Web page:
Strength reduction with memrefs

Hi,

Given a model that allocate memory, instantiate constants, compute the model, free the allocated memory and return the results, we are interested in doing strength reduction to move the alloc, instantiation of constants and freeing of the memory out of the critical path. In essence:

constData = prepare_model()
while (newData = getData) eval_model(newData, constData);
finalize_model(constData)

where we prepare and finalize once for many evaluations.

There are different ways to implement this: creating pointers to memrefs, or creating structs of memrefs, or creating a new alloc primitives that carves data out of an existing chunk of memory at a given offset.

There does not seem to be support for this at the present time in MLIR, and I would venture that this is a common optimization that might be of interest to many. Doing all the strength reduction at the lower dialects

If there is already support for this, please let me know what is the current ways. If there is not, maybe we can start a discussion on the alternative methods.

Thanks

Thanks for bringing this up. I would very much support growing this functionality.

MLIR is currently great for describing tensor programs within function bodies, where everything is a separate local SSA value or argument. But I think it one of the main conceptual bridges that we haven’t crossed yet in MLIR is a more sophisticated notion of a tensor-level program that includes a notion of “global variables” that can store state like this; or a notion of recursively composed types containing tensors that can be exposed to a runtime. (and similarly for memref-level programs, which those tensor-level programs get lowered into)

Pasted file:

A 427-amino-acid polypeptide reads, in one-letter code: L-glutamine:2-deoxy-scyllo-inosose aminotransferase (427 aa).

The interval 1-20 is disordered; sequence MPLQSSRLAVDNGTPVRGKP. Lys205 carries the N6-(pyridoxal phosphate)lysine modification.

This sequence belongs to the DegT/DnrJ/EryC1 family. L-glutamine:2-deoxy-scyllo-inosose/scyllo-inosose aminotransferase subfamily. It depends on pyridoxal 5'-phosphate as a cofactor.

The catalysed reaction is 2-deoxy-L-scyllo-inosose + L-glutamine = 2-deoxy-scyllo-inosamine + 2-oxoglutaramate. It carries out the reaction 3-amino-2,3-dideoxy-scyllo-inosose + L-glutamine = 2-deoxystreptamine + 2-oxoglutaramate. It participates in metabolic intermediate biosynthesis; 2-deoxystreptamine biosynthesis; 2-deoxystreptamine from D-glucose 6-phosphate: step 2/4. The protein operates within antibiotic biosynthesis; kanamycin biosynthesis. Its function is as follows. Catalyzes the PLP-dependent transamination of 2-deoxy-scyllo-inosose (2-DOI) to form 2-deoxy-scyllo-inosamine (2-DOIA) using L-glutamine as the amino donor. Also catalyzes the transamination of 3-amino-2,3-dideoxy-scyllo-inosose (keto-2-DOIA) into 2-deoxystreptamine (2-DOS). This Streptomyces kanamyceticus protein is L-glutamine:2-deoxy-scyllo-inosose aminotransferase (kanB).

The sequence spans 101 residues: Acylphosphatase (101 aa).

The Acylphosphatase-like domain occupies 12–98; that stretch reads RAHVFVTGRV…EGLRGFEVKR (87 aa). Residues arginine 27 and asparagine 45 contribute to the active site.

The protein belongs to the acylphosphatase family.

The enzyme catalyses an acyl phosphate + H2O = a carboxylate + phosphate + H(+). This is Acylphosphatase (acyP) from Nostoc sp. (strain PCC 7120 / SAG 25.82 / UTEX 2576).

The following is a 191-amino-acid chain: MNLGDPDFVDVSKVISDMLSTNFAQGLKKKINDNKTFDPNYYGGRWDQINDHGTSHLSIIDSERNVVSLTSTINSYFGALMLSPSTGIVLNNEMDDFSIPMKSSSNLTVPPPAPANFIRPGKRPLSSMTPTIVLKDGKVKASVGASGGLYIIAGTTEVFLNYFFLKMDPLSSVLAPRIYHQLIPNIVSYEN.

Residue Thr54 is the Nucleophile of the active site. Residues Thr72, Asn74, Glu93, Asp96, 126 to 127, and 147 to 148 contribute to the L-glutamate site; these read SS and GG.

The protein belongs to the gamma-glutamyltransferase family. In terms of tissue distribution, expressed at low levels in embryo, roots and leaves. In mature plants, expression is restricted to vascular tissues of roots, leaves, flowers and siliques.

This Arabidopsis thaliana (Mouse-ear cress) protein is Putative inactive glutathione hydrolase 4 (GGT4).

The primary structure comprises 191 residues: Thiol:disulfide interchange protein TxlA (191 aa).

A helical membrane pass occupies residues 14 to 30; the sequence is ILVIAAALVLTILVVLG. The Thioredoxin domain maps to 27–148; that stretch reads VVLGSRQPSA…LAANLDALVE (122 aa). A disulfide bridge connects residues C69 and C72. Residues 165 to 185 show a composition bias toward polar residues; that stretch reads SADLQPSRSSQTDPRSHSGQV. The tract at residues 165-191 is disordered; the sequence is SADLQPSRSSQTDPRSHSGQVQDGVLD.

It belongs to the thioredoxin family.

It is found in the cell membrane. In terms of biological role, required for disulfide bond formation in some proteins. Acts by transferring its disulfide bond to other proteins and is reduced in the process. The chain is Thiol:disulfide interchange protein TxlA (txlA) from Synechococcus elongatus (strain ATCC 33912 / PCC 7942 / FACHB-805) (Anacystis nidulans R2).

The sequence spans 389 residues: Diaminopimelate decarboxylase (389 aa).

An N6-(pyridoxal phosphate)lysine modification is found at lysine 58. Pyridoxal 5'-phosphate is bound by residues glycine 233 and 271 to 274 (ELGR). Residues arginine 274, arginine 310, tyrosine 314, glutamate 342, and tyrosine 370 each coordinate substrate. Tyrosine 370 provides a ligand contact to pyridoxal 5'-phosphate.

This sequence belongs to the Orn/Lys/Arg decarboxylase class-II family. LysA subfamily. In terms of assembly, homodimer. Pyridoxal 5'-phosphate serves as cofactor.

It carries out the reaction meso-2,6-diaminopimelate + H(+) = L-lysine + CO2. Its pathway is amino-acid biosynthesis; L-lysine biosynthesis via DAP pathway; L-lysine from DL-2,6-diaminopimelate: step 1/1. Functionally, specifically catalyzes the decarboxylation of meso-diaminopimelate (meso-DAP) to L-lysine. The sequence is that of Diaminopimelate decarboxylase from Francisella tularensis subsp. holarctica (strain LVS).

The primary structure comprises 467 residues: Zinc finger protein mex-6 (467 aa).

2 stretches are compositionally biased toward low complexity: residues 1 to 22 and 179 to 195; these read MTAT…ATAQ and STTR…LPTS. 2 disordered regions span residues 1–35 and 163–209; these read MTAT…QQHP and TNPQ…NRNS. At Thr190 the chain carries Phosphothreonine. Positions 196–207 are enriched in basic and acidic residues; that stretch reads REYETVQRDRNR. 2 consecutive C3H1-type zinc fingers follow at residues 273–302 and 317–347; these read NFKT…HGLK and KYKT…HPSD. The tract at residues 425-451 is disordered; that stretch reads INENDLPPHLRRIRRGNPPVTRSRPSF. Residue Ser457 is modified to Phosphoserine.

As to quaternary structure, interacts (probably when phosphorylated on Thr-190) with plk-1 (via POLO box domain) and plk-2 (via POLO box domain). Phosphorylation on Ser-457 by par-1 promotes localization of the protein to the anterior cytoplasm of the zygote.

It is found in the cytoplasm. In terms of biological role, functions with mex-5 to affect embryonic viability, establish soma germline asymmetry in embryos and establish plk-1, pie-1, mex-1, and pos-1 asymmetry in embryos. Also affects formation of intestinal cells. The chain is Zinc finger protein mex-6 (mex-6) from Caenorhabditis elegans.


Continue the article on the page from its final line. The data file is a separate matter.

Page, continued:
I’ll be talking about a similar set of issues in the ODM this week. I’m really excited about this topic of supporting a richer set of programs with tensors/memrefs!

We have a little bit of experience with this in on the TensorFlow side with the design of the tf_saved_model dialect, which supports

  1. persistent mutable global variables
  2. structured inputs/outputs on function signatures, which are represented by annotating each individual tensor argument with its logical position within the struct (such as being the tensor that one would read by doing “the_structure.foo.bar”)

This is by no means a complete and general thing, but is enough to do the transformation that you would like to do.

On the IREE side we support compiling such programs. We lower the global tensors to our own lower-level “global” ops that represent them. The structured signature is handled by encoding it into a “reflection metadata” that runtimes can use to map structures onto positional arguments.

It is not clear to me whether you want to do the reduction at the tensor-to-memref lowering level, at which point you can look into the ongoing work on buffer allocation (ping @herhut), or at the memref level.

If the latter, memref-of-memrefs (which is a better-structured equivalent of pointer-to-memref) and raw pointers are a thorny recurrent question. [RFC] Remove MemRefType element type check? Or add pointer support to ‘std’ dialect? seems to be the latest relevant discussion that contains references to previous discussions. This is totally feasible, but requires careful design and nobody ventured as far as proposing an implementation.